Paternostro said one issue compounding the problem of recovery is that a lot of local residents dropped their flood insurance this past year, as much of the local area recently was designated as a no-flood zone.
“The first time [my home flooded] was in 2001 and was caused by Hurricane Allison — it just kind of came and sat over this area,” said Joseph Parker, also a member of Trinity.
“But this flood has [affected] everybody. Now, all the insulation has to come out, and we have to peel away the walls and dry everything out. Everything that’s wet has to come out, or it will mold. The longer you wait, the worse off you are. If we don’t get in here and do it [soon], we lose it all.”Volunteer with Camp Restore, Baton Rouge
For more information, call 504-242-2636 or email firstname.lastname@example.org.
California wildfires raging
As wildfires ravaged homes and the landscape in the hills above San Bernardino, Calif., LCMS Disaster Response partnered with the Pacific Southwest District and local congregations in Southern California to care for evacuated residents and firefighters.
“A lot of our members are in the fire zone, and a lot of people have been evacuated,” said the Rev. Brad Viken, pastor of Faith Lutheran Church in Hesperia, Calif. “This is one of the most unusual fires these firefighters have ever fought — they haven’t seen one this aggressive in the way it moves and turns … causing so much sudden destruction.”
As of Aug. 26, the fires had been completely contained, leaving more than 150 homes destroyed. Early assessments showed six Lutheran families were evacuated from the fire zone and a total 82,000 people have left the area.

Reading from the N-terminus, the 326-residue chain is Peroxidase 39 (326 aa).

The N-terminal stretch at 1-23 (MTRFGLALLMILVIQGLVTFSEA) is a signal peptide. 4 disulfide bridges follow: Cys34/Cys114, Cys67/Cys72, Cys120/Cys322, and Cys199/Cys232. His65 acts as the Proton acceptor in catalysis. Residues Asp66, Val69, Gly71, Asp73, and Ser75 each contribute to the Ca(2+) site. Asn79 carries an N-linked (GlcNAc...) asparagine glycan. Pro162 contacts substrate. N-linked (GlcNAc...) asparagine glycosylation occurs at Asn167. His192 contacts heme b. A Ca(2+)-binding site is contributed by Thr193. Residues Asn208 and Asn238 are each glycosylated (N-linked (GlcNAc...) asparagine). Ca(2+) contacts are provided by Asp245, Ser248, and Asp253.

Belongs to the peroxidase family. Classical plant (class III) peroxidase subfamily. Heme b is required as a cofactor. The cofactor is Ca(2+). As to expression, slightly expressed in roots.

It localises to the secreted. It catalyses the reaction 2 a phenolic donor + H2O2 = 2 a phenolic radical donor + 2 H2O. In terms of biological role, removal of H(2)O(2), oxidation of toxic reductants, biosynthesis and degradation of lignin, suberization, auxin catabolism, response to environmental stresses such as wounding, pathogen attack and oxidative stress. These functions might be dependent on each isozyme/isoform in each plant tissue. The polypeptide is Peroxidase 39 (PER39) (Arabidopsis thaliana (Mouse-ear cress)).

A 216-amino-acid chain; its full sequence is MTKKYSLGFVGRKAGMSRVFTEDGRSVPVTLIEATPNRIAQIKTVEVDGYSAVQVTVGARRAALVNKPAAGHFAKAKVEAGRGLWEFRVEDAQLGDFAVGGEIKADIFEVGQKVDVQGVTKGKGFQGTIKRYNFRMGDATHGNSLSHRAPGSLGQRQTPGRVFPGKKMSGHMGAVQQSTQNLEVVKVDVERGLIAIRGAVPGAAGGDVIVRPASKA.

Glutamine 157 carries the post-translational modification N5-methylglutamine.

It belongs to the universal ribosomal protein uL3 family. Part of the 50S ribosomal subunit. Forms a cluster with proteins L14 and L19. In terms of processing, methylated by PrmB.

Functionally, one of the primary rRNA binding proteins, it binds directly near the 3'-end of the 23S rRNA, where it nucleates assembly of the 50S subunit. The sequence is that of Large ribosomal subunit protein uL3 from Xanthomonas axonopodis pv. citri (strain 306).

Once again, generous contributions from across the Synod have allowed LCMS Disaster Response to distribute $4,000 in gift cards to help families that were displaced and those who missed work and lost wages due to fires.
LCMS Disaster Response also expects more grant requests for continued response in the coming weeks. Donations also will allow for a five-day “Camp Courage” event for local children to be held as early as next spring. The VBS-style program helps kids renew their faith in Christ in the aftermath of tragedy. Local LCMS churches also are planning for an appreciation event honoring local police and firefighters.
Red sky, blood moon
“We have these fires every year, and they seem to be getting closer each year,” said Arlene Hogan, a member of Faith Lutheran. “It’s the scariest thing to look up at the sky and see it’s red. The other night, the moon looked like a blood moon. But the church has always been there for us.”
Hogan said even people whose homes have not burned down are suffering, as many roadways are blocked, so they cannot work and are without their normal wages.
In both Louisiana and California, LCMS Disaster Response is looking to partner with affected districts and congregations not only for immediate relief but also for long-term recovery.
“A lot of what we are doing right now involves assessment and initial relief assistance,” said Johnson, who was on-scene in the immediate aftermath of both disasters. “But it’s important for people to know that recovery, rebuilding and healing go on long after the initial responders have gone, and these disasters are no longer in the media’s headlines. In many cases, it takes several years to recover.”
Louisiana floods and California’s wildfires put Synod congregations, districts and LCMS Disaster Response to the test. See victims, volunteers and responders discuss the latest recovery efforts. Watch video.
How you can helpPray Give
A Disaster Response bulletin insert is available for helping congregations respond to disasters. Color and black-and-white versions are available.
Roger Drinnon (email@example.com) is director of Editorial Services and Media Relations for LCMS Communications.
Posted August 19, 2016 / Updated August 22 and 23; August 26; and September 22, 2016